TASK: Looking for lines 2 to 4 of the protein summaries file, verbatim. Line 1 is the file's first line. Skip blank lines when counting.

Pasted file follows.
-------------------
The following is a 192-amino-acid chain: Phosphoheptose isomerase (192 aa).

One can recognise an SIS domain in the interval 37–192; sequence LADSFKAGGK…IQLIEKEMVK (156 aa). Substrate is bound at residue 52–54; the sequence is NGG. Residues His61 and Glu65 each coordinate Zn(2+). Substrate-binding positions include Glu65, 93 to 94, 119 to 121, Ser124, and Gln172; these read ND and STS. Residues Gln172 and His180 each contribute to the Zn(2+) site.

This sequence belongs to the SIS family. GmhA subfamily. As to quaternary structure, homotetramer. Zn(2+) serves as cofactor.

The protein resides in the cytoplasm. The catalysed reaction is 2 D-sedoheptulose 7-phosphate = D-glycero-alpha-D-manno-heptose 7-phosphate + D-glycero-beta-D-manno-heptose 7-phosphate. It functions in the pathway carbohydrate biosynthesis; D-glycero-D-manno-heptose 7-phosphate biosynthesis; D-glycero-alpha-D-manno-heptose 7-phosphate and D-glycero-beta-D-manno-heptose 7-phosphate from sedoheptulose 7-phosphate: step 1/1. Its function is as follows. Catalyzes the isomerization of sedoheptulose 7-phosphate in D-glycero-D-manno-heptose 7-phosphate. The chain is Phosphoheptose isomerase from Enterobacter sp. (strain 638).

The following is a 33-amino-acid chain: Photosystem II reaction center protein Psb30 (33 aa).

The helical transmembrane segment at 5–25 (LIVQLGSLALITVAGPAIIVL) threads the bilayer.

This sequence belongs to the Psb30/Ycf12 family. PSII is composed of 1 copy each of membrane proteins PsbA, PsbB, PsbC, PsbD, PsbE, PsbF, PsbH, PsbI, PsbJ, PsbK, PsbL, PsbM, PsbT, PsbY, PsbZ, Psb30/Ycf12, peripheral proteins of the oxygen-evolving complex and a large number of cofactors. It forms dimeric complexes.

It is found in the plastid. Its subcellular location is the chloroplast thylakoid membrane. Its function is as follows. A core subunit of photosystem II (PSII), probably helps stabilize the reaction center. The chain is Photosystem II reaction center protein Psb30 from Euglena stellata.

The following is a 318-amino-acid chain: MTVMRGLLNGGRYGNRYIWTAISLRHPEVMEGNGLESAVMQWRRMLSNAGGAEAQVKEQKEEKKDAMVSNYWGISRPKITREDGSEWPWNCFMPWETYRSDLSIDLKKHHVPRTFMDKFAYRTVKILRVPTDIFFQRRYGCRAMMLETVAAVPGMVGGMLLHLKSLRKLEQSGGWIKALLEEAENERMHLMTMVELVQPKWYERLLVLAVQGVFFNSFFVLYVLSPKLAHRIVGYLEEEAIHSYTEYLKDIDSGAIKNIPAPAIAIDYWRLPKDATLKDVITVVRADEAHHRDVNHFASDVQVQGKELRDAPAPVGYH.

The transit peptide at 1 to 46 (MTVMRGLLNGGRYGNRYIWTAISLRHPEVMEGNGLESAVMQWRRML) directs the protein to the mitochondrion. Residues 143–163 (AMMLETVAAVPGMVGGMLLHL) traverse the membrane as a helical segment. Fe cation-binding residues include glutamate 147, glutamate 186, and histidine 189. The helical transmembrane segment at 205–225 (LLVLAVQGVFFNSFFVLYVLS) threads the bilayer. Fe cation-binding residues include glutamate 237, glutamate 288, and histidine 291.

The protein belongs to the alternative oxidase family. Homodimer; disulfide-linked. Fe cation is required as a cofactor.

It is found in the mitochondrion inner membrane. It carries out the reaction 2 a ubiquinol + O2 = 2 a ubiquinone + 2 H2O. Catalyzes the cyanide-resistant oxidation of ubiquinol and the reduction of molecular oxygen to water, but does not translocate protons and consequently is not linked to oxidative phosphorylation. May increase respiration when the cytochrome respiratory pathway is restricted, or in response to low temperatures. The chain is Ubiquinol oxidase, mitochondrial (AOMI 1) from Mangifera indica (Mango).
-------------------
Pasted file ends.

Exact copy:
One can recognise an SIS domain in the interval 37–192; sequence LADSFKAGGK…IQLIEKEMVK (156 aa). Substrate is bound at residue 52–54; the sequence is NGG. Residues His61 and Glu65 each coordinate Zn(2+). Substrate-binding positions include Glu65, 93 to 94, 119 to 121, Ser124, and Gln172; these read ND and STS. Residues Gln172 and His180 each contribute to the Zn(2+) site.

This sequence belongs to the SIS family. GmhA subfamily. As to quaternary structure, homotetramer. Zn(2+) serves as cofactor.

The protein resides in the cytoplasm. The catalysed reaction is 2 D-sedoheptulose 7-phosphate = D-glycero-alpha-D-manno-heptose 7-phosphate + D-glycero-beta-D-manno-heptose 7-phosphate. It functions in the pathway carbohydrate biosynthesis; D-glycero-D-manno-heptose 7-phosphate biosynthesis; D-glycero-alpha-D-manno-heptose 7-phosphate and D-glycero-beta-D-manno-heptose 7-phosphate from sedoheptulose 7-phosphate: step 1/1. Its function is as follows. Catalyzes the isomerization of sedoheptulose 7-phosphate in D-glycero-D-manno-heptose 7-phosphate. The chain is Phosphoheptose isomerase from Enterobacter sp. (strain 638).